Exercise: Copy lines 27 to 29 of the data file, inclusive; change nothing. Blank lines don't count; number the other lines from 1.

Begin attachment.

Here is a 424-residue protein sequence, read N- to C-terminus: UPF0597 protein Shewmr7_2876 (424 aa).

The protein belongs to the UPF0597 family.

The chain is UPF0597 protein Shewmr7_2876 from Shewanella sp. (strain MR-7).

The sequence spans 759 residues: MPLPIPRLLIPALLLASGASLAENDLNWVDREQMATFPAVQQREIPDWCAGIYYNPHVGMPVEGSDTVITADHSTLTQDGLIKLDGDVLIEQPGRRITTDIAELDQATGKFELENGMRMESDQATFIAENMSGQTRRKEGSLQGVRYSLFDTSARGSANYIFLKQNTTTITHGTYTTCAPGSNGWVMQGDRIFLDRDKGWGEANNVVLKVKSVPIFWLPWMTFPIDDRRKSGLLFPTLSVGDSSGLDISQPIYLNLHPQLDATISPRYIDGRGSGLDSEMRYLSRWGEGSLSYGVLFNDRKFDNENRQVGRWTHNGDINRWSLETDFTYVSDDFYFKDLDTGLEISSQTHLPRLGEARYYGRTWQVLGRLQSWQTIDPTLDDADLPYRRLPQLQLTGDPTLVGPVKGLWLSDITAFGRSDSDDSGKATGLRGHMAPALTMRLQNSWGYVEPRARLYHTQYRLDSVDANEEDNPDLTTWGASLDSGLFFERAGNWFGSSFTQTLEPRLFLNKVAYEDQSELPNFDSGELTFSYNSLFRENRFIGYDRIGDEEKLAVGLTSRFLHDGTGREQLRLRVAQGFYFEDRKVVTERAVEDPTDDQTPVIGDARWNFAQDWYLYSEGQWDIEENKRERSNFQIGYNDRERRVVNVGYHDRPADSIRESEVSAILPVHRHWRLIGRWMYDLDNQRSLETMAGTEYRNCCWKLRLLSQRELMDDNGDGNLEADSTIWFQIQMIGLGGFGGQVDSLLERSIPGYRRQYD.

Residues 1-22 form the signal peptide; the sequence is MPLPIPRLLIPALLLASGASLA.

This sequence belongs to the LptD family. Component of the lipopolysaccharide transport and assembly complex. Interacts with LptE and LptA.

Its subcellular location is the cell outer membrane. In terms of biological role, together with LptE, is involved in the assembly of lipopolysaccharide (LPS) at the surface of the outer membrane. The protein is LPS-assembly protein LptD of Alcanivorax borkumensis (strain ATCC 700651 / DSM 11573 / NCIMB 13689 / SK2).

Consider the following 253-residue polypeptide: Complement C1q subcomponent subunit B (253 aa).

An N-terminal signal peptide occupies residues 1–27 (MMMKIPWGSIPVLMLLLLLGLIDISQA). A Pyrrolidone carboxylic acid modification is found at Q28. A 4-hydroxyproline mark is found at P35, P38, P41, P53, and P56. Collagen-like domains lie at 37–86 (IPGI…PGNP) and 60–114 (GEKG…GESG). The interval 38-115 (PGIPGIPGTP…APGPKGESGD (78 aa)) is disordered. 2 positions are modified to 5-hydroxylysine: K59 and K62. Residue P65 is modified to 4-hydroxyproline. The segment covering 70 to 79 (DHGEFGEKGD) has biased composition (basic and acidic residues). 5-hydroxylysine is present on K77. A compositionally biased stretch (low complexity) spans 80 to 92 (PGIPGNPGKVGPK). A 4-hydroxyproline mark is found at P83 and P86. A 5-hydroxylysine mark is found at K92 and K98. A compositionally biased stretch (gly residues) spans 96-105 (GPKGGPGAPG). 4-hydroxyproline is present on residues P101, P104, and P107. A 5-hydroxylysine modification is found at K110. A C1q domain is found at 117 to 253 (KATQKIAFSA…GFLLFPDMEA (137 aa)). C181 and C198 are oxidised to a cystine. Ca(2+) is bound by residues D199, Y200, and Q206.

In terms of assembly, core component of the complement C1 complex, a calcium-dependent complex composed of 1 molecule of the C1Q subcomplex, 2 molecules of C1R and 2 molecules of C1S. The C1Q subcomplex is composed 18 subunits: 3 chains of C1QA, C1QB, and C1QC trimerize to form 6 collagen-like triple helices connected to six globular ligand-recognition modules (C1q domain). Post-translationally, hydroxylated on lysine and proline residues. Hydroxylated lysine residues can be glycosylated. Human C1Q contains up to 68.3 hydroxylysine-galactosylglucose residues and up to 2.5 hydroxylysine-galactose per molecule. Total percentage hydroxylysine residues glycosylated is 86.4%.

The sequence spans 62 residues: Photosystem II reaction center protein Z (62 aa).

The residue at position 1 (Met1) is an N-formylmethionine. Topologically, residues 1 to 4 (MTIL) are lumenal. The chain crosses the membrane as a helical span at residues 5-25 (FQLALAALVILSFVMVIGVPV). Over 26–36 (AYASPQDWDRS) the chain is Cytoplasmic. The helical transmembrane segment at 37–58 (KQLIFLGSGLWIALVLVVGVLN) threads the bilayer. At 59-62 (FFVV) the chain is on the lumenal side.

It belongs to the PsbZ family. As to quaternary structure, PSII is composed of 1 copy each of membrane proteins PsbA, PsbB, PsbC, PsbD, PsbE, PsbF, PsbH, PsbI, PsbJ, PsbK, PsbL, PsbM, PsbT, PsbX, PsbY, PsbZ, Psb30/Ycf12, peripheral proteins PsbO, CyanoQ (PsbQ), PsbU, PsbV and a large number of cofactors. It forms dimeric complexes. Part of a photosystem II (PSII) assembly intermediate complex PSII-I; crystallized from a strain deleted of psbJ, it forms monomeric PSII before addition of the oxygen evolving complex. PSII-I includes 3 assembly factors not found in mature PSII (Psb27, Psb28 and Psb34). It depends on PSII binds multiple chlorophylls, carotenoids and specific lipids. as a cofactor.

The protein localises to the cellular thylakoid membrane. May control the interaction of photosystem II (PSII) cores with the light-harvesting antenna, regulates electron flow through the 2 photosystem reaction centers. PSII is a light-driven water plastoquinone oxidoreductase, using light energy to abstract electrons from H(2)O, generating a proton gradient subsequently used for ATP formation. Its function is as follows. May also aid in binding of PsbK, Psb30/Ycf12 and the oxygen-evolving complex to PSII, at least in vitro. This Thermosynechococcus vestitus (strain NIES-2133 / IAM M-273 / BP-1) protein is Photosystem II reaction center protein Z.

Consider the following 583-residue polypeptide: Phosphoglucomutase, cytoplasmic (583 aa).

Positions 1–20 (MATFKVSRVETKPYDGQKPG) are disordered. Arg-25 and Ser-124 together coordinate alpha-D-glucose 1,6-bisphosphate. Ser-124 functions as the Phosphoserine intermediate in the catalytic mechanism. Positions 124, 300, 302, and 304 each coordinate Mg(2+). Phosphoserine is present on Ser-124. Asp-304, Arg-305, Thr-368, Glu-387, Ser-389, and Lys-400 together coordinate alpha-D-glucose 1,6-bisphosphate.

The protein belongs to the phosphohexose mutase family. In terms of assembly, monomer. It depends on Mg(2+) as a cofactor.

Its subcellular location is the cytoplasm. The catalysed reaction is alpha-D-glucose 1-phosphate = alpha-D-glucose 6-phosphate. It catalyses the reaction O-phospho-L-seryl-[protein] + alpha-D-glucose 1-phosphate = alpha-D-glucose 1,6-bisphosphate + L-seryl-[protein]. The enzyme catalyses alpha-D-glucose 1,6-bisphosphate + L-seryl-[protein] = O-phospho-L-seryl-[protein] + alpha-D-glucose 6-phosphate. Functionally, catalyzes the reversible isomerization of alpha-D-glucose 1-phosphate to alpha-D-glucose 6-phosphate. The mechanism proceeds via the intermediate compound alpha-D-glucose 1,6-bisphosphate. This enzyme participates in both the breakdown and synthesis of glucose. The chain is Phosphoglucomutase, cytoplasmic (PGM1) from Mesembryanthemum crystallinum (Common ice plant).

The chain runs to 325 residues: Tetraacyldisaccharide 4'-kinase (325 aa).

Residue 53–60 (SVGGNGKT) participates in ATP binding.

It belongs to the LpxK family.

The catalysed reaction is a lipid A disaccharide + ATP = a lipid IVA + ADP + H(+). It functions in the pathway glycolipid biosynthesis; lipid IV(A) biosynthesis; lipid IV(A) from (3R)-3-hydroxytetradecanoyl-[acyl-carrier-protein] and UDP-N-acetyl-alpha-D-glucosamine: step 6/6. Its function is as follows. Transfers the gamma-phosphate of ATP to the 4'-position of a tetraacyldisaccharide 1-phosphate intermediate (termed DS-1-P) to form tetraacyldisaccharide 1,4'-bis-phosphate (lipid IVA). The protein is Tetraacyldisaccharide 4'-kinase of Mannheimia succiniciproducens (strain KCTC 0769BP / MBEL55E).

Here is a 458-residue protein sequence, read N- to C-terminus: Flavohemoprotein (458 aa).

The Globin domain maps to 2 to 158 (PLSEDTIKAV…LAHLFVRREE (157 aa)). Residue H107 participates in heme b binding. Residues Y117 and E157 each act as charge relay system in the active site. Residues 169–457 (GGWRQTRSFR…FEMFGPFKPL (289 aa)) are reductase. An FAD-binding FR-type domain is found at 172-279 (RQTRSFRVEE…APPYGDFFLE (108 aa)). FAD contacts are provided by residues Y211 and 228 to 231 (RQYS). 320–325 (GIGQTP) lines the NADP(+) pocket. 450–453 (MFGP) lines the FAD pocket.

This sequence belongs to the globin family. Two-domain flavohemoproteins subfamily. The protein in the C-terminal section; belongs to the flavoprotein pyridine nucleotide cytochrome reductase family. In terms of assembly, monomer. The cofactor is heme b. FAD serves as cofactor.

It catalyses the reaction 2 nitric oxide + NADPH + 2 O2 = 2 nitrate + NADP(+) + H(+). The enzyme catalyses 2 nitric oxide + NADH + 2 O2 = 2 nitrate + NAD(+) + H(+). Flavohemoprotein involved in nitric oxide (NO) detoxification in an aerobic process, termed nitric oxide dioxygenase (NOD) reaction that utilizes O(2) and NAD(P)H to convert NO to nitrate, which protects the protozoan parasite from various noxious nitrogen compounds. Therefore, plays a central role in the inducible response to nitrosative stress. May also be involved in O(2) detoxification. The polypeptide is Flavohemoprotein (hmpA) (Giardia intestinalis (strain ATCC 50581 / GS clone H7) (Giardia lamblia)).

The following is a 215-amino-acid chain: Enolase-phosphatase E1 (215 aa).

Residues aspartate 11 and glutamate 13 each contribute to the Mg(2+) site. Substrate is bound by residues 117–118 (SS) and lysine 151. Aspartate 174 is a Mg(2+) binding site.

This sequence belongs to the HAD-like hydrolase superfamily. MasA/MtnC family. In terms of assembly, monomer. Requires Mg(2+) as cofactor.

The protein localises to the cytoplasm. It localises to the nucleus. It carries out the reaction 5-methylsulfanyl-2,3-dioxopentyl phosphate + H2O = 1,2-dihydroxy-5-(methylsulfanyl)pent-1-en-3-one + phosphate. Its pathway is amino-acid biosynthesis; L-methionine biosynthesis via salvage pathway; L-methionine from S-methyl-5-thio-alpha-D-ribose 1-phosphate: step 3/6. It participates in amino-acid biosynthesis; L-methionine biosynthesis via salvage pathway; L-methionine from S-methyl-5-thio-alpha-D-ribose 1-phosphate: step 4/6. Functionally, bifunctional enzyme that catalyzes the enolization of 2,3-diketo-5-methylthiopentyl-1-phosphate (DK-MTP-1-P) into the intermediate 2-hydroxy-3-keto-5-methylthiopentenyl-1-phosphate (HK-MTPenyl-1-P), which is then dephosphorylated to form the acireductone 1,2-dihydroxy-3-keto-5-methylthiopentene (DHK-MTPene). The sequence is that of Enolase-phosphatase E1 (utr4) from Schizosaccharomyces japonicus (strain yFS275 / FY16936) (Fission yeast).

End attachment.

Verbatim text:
The following is a 215-amino-acid chain: Enolase-phosphatase E1 (215 aa).

Residues aspartate 11 and glutamate 13 each contribute to the Mg(2+) site. Substrate is bound by residues 117–118 (SS) and lysine 151. Aspartate 174 is a Mg(2+) binding site.

This sequence belongs to the HAD-like hydrolase superfamily. MasA/MtnC family. In terms of assembly, monomer. Requires Mg(2+) as cofactor.